I’ll be camping out with my son this week at a scenic spot in the mountains (without Ginger Snap, who doesn’t do outdoor sleeping):
Our plans almost changed after reports of thieves operating near our campsite. We were advised to join a larger group to be safe, but after giving it some thought I realized we’d be just fine on our own. You see, the reports were just anecdotal.
There was also a warning about scarce drinking water, suggesting we’d need to bring plenty of the bottled stuff. But I couldn’t find a legitimate, peer-reviewed paper to back it up. Who needs extra weight in his backpack when the information is nothing more than an anecdote?
And a friend told me he stumbled upon way too many snakes on his last trip to the same area. He said to make sure we pack heavy boots and a venom kit, but I thought: “All that preparation on account of another anecdote? Nah, not for me.”
Okay, I’ll get to my point now
If you caught the NBC Nightly News segment last week about one of the unintended consequences of the Affordable Care Act (ACA), you’ve probably guessed where I’m going with this. For those who missed it, NBC’s Lisa Myers reported speaking with “almost 20 small businesses and other entities around the country” and that “almost all said that because of the new law, they’d be cutting back hours for some employees.” Of course, NBC was merely adding to the extensive media coverage of organizations reducing workers’ hours to limit ACA costs. But the Obama administration doesn’t see why there’s such a fuss. According to Myers:
The White House dismisses these examples as “anecdotal.” The president’s top economic advisor [CEA Chair Jason Furman] told us “he sees no systematic evidence the health care law is having an adverse impact on the number of hours employees are working.”
So, should we take our government’s word and dismiss the examples as anecdotal?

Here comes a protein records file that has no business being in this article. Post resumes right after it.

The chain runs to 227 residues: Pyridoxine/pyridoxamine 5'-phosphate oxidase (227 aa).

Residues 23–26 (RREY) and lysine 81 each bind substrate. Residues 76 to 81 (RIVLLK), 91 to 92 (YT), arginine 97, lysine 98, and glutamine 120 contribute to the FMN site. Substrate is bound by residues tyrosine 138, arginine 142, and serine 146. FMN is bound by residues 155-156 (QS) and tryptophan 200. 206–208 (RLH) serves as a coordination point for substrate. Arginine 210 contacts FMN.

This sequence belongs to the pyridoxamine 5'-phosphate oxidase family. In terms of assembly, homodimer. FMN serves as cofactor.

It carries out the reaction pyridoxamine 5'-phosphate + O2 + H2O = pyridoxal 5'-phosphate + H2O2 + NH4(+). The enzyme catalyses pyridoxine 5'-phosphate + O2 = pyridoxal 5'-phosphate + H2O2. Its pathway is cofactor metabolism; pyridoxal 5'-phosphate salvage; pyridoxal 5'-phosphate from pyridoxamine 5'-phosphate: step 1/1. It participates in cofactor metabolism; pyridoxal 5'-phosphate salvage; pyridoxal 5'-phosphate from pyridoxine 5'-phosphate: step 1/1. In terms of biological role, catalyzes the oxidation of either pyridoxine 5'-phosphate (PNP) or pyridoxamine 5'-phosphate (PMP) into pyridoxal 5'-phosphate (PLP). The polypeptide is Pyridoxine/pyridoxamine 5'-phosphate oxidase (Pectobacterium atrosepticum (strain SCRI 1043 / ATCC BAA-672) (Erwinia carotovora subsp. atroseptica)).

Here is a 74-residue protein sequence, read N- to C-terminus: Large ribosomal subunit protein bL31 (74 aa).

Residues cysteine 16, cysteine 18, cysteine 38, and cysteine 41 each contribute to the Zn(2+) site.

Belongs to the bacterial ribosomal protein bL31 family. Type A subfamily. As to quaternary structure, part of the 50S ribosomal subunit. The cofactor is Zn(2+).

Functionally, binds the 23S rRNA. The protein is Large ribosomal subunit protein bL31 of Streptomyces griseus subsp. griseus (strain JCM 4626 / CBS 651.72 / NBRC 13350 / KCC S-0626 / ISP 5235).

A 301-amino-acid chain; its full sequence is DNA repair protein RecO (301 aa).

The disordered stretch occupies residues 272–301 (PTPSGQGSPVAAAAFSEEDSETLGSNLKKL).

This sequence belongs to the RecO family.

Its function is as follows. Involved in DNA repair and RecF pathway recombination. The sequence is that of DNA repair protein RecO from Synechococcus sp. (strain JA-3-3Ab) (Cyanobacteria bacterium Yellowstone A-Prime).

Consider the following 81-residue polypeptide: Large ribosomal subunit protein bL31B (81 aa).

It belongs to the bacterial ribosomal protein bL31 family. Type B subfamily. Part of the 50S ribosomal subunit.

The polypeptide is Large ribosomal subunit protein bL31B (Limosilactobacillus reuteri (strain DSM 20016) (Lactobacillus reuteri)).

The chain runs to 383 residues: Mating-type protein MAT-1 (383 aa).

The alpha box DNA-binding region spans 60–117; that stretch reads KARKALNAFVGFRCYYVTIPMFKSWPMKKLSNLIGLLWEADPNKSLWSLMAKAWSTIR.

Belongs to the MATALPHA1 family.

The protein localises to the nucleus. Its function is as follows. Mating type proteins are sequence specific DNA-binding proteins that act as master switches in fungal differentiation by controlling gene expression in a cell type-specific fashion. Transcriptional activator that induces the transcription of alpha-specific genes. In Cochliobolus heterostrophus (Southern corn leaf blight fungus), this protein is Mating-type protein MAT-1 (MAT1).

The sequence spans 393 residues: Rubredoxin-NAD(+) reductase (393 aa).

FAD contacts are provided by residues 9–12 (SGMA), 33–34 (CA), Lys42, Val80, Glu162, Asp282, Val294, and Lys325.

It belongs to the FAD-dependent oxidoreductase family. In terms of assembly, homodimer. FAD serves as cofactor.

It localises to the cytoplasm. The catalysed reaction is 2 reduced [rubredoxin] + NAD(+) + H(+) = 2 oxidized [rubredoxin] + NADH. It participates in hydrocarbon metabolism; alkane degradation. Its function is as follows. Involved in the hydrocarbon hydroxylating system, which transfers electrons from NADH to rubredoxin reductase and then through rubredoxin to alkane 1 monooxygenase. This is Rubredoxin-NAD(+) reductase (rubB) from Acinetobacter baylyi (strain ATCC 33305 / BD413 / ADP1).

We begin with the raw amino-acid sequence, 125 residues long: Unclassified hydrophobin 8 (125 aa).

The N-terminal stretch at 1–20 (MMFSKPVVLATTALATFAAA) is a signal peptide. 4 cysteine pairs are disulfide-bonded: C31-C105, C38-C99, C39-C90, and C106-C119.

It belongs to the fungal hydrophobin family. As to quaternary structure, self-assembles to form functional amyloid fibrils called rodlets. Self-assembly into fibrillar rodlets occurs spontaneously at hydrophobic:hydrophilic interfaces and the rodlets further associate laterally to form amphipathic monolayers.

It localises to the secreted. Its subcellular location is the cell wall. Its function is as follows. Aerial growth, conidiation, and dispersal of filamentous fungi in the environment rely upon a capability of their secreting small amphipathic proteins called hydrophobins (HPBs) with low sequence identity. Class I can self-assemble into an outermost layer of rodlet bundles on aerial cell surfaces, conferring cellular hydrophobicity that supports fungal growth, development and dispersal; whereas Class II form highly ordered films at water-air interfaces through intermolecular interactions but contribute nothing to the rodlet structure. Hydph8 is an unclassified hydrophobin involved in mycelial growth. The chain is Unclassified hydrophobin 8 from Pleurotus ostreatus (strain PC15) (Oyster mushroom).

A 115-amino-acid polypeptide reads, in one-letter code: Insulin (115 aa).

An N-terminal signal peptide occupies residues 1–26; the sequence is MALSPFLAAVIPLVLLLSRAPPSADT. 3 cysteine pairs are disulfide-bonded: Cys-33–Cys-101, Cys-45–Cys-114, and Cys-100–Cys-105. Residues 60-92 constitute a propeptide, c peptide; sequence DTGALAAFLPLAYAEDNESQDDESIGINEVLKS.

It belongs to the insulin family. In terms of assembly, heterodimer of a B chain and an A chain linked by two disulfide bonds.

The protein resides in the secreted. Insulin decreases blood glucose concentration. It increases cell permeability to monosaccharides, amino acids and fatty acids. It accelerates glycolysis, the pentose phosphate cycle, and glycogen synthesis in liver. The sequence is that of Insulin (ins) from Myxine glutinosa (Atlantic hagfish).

Let’s first review some of the information that’s leaked into the press:
- Starting with the public sector, municipal governments are widely reported to have considered or enacted working hour changes due to Obamacare. Here are nine that have announced changes: Long Beach (CA), Dearborn (MI), Brevard County (FL), Floyd County (IN), Cedar Falls (IA), Plano (TX), Medina (OH), Brunswick (OH) and Chesterfield County (VA).
- School districts all over the country are also limiting certain employee workweeks to under the 30 hour threshold of the ACA’s employer mandate. Published reports include: Granite (UT), Chesterfield County (VA), Wake Schools (NC), Medina (OH), Southern Lehigh (PA), Fort Wayne (IN), Papillion-La Vista (NE), Springfield Platteview (NE), Westside (NE), Douglas County West (NE), Shelbyville Central (IN), Haysville (KS), Lafayette School Corporation (IN).
- Colleges that have limited certain employees’ hours include: University of Alabama, St. Petersburg College (FL), Hillsborough Community College (FL), University of Arizona, Arizona State University, Allegheny Community College (PA), Youngstown State University (OH), Stark State College (OH), Northern Virginia Community College, Palm Beach State College (FL) and Kean University (NJ).
- Restaurant chains and franchisees cutting employee hours include: Subway, Applebee’s, Five Guys, Denny’s, Papa John’s, Olive Garden, CKE Restaurants (Carl’s Jr. and Hardee’s), Del Taco, White Castle, Wendy’s and Buffalo Wild Wings.